The tadpole episode highlights the dark side of his fascination, a desire to explore and possess that disregards the autonomy of the creatures he loves: he would take eggs from nests to catalogue and preserve in a display drawer; he stole a kestrel from a nest, tying this wild thing to a future of dependence on him; and he’d use an air rifle to shoot small birds in a bid to give this shackled kestrel a proper diet. I appreciate that he presents all of this without judging his childhood self, and doesn’t insult the reader’s intelligence by moralising in retrospect – he leaves it to us to work through our reaction. I felt discomfort at his need for ownership and wondered how different his violence was to the boys he saw methodically smashing tadpoles against a rock, but of course the difference was quite clear – his actions were never malicious, never gratuitous; it was a childhood curiosity that soon blossomed into respect. This, of course, doesn’t negate responsibility, and his need to possess brought back my own childhood guilt about keeping insects in jars not realising they’d die, neglecting the safety of my gerbils which resulted in their death at the paws of my cat, and pestering my parents to buy me a lizard with little knowledge of where he came from and what it took to care for him.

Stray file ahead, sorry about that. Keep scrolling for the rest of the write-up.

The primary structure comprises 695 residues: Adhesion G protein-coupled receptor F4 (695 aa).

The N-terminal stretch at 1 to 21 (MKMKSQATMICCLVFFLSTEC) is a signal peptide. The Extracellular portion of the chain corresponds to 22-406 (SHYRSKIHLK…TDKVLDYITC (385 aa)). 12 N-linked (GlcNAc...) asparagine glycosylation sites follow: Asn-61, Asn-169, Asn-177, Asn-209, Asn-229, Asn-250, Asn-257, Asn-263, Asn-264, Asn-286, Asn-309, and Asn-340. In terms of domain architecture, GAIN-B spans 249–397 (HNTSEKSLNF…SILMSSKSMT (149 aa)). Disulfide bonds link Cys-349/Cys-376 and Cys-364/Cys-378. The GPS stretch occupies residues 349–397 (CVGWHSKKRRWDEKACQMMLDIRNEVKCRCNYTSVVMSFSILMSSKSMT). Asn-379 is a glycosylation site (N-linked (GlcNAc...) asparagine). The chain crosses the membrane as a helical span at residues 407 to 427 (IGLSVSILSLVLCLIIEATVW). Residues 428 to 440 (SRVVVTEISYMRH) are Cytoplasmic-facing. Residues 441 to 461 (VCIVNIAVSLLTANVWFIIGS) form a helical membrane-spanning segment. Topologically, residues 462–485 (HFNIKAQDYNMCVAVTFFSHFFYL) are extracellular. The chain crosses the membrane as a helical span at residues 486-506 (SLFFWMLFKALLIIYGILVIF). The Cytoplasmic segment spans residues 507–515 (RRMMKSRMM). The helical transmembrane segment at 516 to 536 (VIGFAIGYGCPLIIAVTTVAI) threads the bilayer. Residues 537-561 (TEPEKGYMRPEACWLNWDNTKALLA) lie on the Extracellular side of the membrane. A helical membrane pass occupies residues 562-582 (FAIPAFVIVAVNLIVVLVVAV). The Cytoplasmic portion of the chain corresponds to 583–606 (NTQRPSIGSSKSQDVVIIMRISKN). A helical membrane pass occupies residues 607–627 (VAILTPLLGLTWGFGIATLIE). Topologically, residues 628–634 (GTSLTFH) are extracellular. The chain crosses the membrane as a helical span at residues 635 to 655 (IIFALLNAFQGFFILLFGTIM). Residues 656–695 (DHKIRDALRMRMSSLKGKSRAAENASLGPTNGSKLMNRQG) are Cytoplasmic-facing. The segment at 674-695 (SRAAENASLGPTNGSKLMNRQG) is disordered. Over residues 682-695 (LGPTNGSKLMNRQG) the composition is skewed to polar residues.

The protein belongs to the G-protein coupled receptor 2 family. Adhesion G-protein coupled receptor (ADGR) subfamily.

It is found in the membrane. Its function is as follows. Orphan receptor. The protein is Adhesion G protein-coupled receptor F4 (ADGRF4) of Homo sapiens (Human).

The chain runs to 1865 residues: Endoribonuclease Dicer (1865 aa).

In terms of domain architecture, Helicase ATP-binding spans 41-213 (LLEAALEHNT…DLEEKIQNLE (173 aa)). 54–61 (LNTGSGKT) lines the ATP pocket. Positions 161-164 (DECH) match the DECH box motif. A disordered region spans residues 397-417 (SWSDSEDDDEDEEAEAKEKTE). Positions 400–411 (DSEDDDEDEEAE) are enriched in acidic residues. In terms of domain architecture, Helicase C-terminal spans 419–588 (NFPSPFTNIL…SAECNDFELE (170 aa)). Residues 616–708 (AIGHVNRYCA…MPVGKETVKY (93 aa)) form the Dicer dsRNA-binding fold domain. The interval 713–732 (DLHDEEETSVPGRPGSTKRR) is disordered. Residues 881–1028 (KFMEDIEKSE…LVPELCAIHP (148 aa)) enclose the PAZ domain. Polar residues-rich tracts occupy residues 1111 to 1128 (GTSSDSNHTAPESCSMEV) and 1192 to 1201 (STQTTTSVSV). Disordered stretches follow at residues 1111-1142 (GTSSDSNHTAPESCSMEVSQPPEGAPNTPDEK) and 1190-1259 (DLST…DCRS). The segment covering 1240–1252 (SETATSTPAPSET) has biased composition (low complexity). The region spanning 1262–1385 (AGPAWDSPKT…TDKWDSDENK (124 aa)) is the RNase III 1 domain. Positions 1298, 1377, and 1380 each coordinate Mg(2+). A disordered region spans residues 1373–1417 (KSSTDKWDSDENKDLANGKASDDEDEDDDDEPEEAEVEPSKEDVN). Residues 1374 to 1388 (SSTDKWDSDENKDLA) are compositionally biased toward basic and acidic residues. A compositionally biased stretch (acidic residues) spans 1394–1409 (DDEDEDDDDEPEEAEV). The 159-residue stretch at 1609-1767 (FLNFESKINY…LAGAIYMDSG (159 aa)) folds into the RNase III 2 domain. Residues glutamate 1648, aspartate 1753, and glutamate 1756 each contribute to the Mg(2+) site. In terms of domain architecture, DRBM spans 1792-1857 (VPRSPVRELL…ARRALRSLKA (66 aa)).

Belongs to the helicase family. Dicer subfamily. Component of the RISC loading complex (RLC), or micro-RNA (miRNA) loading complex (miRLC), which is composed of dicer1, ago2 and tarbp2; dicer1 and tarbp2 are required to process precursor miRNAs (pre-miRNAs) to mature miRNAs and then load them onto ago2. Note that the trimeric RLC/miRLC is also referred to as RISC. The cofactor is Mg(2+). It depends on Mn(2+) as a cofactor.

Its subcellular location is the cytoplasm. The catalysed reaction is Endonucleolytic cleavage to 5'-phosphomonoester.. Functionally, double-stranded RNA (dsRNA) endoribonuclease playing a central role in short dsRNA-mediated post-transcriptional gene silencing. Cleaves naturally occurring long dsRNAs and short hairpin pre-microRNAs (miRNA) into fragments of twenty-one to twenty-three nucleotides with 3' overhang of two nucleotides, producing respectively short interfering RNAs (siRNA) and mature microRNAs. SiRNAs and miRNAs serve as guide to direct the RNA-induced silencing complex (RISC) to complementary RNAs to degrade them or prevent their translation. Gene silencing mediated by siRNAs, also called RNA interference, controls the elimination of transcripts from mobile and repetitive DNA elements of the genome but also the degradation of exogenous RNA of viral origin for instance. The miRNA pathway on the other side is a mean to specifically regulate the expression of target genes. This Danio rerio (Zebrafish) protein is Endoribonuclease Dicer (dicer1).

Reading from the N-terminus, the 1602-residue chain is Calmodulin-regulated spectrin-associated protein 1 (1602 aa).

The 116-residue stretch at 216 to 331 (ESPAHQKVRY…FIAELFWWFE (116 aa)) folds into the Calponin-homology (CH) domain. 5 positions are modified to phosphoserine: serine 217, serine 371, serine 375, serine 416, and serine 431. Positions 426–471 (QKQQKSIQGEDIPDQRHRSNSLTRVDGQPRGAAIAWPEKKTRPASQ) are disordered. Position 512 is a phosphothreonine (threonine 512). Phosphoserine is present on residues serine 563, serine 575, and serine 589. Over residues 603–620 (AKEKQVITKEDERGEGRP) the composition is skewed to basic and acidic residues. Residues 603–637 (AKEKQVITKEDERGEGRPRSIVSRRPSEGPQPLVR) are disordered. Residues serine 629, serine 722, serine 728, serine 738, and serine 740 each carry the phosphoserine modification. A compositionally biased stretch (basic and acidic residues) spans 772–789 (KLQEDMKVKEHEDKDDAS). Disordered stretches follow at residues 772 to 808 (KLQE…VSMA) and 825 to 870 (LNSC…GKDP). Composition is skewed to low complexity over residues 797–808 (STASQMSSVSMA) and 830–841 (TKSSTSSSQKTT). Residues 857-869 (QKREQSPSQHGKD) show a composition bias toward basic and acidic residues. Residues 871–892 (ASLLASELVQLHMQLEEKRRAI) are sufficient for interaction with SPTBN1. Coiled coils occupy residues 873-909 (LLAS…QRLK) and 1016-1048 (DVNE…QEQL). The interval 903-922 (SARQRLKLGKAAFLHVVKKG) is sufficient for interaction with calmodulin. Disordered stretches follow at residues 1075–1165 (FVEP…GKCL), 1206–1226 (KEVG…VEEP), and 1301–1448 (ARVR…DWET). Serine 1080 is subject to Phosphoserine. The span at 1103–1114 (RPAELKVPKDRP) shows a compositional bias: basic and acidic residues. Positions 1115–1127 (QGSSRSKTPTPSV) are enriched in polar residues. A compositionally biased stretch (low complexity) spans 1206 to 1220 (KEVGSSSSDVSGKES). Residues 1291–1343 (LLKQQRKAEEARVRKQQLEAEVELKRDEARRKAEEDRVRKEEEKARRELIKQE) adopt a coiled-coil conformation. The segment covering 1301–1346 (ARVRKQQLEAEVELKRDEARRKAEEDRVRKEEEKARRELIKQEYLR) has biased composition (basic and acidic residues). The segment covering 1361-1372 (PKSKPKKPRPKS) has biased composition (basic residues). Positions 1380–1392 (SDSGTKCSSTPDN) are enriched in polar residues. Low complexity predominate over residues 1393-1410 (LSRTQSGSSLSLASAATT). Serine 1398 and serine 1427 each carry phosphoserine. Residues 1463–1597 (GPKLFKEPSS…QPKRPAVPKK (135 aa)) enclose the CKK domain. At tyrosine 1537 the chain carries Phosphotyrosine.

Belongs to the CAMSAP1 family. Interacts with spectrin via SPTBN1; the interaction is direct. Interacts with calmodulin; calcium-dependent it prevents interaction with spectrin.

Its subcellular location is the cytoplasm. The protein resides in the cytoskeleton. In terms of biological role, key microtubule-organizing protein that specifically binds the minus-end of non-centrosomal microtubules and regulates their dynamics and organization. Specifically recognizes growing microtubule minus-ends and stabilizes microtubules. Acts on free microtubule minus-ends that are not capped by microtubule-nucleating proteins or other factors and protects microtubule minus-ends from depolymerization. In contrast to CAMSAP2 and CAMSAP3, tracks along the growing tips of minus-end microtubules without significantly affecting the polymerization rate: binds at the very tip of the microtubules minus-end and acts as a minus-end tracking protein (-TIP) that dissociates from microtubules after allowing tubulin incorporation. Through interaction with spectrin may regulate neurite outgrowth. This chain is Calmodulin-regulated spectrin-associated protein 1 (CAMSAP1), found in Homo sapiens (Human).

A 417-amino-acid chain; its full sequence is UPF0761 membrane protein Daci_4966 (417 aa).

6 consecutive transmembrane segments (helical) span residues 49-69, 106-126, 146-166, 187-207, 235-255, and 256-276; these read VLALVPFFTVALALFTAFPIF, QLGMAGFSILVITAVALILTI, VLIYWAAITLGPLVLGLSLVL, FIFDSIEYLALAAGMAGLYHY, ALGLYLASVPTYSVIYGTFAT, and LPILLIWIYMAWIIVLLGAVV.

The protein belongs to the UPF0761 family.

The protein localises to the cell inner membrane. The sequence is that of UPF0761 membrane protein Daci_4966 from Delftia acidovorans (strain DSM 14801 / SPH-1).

Packham on his need to own animals as a child (from an interview with Richard E Grant which is well worth a listen):
REG: “Did you ever feel a sense of guilt about taking him from his nest and away from his natural habitat?”
CP: “Not at the time. I was so into him. And I’d grown up always wanting to keep animals. Everything had to go in a jar, everything had to get into the bedroom or into the garden. But later – now, for instance – I don’t need to keep animals, I need to watch animals. And this was the last point where I needed to try and own wildlife. I don’t have any regrets for doing what I did but I don’t need to— I mean, I have two dogs now, that I dote upon. And my partner has a zoo full of animals that have been rescued from horrendous places, circuses and the like, but ideally I prefer my animals in the wild now.”
Vulnerability and Resonance
What surprised me most of all about Sparkle Jar is the way the narrative is permeated with vulnerability. I’ve been sucked in by Packham’s professional persona; he comes across as unshakeably confident, and completely unfazed by any vitriol directed his way (anyone who can annoy the Countryside Alliance gets a high five from me), so it was a surprise to learn he was an outcast at school and he’s suffered such despair that he almost killed himself twice.
I was particularly affected by his account of being both ignored and bullied at school; I had a similar experience and I’d started writing about it for the first time just before I picked up Sparkle Jar. Reading about what Packham went through as I summon up the courage to confront the torturous high school experience I’ve carried with me for years was very emotional; just being able to say “Yes, I understand this. I know what you went through,” was a very powerful thing for me.